"Just getting some ice cream. Millie needed a treat." She stopped walking toward me then, nodded and walked off, grabbing the walkie exploding in static at her hip. Thank God. As much as she moved, I could never understand how she managed to keep all that fat in her torso. Some women have talent I suppose.
It seems to take longer and longer every time I walk to the frozen foods aisles. My feet. I blame my old man feet. But I'd rather it take forever as long as I'm still doing it. The different varieties swam in front of my eyes. Chocolate... she wanted something really chocolatey this time...
Five minutes later, I was shuffling back to the front, ready to pay for my Double Brownie Fudge, when that manager came flipping around beside me again. I hate her.
"Mr. James, I called your daughter. She's on her way to get you."
"What in the world for?! I'm just getting ice cream. I can still walk!" See why I hate her? She's ridiculous and stupid.
"She's been looking for you. She just wants to talk." So I sat down and waited for Angela to get here. Poor thing. She ended up looking more like me than Millie. She got my dark hair and eyes. And my stubborness. At least she came by it honest.
"Dad! Dad, what are you doing out."
"Well, I was getting your mother some ice cream, but thanks to you, it is now Brownie Soup." Her eyes watered. I didn't mean to be so abrupt. I just say things before I think about them.
"Sorry, dad. Let's go home, ok?" I let her take my arm, and we walked outside. But my truck... my truck wasn't in the parking spot...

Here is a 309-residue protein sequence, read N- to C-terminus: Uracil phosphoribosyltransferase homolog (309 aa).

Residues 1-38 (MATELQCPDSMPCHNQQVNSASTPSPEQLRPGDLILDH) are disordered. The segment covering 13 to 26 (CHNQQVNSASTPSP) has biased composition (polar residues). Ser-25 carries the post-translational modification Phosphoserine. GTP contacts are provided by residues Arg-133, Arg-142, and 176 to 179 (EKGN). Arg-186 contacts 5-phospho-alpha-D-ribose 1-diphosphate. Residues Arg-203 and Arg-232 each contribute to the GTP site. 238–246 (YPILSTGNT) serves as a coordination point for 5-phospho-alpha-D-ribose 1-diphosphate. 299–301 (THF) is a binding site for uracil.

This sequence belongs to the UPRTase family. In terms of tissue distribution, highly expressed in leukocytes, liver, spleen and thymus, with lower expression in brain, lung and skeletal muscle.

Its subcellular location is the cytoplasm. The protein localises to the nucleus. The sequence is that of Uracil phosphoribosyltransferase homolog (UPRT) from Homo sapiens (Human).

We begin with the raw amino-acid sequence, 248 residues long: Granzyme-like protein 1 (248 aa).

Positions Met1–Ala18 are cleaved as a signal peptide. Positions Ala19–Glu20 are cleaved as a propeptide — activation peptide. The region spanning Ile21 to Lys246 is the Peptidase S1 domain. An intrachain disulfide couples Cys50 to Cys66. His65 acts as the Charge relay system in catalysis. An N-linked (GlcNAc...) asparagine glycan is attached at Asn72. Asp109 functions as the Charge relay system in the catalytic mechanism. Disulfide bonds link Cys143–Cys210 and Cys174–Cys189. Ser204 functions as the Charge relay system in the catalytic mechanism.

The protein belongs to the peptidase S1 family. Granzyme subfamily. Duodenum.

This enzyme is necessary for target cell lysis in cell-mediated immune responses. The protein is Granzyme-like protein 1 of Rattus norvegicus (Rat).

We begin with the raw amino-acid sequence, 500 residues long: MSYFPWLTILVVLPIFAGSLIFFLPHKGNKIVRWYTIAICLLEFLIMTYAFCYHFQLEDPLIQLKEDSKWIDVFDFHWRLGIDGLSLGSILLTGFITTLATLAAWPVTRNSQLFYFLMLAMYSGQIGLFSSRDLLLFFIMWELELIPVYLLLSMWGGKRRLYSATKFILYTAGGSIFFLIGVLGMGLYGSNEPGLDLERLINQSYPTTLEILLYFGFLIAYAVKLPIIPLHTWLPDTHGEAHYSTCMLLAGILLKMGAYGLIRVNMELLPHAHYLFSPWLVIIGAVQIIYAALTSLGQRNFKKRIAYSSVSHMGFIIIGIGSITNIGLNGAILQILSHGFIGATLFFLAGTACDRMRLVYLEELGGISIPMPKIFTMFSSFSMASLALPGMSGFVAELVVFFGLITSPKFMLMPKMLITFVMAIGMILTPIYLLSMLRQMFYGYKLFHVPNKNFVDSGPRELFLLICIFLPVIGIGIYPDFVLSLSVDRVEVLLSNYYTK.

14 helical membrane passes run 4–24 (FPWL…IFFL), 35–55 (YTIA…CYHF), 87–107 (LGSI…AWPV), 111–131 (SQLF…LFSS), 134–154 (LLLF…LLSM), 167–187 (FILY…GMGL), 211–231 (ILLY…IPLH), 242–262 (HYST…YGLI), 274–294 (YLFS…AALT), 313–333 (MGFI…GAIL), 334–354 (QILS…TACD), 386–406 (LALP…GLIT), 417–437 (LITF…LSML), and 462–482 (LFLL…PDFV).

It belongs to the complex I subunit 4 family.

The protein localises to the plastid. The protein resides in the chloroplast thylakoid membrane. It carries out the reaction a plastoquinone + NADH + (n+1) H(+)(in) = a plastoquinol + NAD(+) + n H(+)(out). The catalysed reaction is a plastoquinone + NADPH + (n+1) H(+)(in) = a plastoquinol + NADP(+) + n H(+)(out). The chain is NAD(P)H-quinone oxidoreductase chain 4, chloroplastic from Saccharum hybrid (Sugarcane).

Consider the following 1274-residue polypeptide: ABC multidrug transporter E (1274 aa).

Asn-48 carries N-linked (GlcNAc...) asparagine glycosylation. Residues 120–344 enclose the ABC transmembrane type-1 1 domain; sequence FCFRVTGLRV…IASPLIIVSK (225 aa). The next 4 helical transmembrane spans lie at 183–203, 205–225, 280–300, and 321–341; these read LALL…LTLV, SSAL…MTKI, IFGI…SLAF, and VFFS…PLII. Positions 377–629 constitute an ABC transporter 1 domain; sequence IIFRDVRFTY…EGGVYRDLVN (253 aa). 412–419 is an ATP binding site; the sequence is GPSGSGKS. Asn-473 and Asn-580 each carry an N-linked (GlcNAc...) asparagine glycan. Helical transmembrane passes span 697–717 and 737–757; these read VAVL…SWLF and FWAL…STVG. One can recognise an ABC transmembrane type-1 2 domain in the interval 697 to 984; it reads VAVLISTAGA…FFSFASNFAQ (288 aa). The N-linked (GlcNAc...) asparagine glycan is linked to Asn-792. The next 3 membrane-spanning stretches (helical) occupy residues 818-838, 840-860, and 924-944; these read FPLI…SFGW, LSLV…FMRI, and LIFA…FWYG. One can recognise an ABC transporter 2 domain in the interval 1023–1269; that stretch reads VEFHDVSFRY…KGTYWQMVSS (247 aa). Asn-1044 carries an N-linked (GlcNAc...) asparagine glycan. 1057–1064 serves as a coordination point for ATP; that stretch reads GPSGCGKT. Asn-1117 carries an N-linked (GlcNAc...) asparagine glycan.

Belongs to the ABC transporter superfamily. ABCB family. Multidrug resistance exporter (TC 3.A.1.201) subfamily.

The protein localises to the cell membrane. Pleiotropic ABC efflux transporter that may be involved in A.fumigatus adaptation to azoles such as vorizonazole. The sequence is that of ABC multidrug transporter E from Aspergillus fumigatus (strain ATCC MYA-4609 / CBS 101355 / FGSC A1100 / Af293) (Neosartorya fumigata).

"Angie, where's my truck?"
"Oh? Your truck? Oh, Dan drove it home for you, don't worry." These kids. Thinking I'm so helpless. This was a bit of overkill, though.
We drove in silence the rest of the way home. I double bagged the ice cream. Millie's ice cream. But it was still leaking all over my slacks, making my hands sticky. Millie would not be happy. I looked up, and realized we were nowhere near my house.
"Angie! Why aren't you taking me home? Your mother is already going to be mad enough!"
"Dad... you live with me now, remember? You moved in a year ago." My mouth went dry. I lived with my daughter. I didn't have a truck now. They sold it, to my every protest and hidden tears.
"Angie, your mother lives their too, right?" I remembered, but I didn't want to be right. Her eyes watered again. I hate life.
"Dad, mom died a year ago. That's why you moved in. You forget every now and then. You walk over here to buy her ice cream. Its happened more than once. You disappear. But you always go to the same place." A lucid moment. I knew this was not common for me anymore.
"She wanted ice cream that day. Extra chocolate. I went to the store. Came home. And she was slumped over. Hand to her heart. If I had been there, or made her go with me..." Hot angry tears slashed down my face. How dare they remind me. I wanted to fall into senility, believing she was still here.
We were both silent again. Angela was crying. So was I. Reality was not where I wanted to be anymore. I closed my eyes...
The green and white truck started right up for me this time. It never does that. I put the Double Brownie Fudge beside me in the seat. Millie had never had it before. She was going to love it.
It was ice cream. And that woman loves ice cream more than any person I know.